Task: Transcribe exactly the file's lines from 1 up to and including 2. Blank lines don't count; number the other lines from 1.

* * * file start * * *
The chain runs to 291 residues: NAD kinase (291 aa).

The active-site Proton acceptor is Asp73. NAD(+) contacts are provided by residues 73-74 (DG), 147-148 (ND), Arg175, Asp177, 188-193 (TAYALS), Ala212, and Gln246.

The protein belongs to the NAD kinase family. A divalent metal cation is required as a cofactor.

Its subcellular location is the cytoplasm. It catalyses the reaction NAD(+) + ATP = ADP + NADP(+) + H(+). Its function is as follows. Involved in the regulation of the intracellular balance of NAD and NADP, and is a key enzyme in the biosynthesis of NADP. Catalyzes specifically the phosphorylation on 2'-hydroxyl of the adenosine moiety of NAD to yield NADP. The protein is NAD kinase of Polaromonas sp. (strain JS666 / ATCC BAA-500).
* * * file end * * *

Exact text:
The chain runs to 291 residues: NAD kinase (291 aa).

The active-site Proton acceptor is Asp73. NAD(+) contacts are provided by residues 73-74 (DG), 147-148 (ND), Arg175, Asp177, 188-193 (TAYALS), Ala212, and Gln246.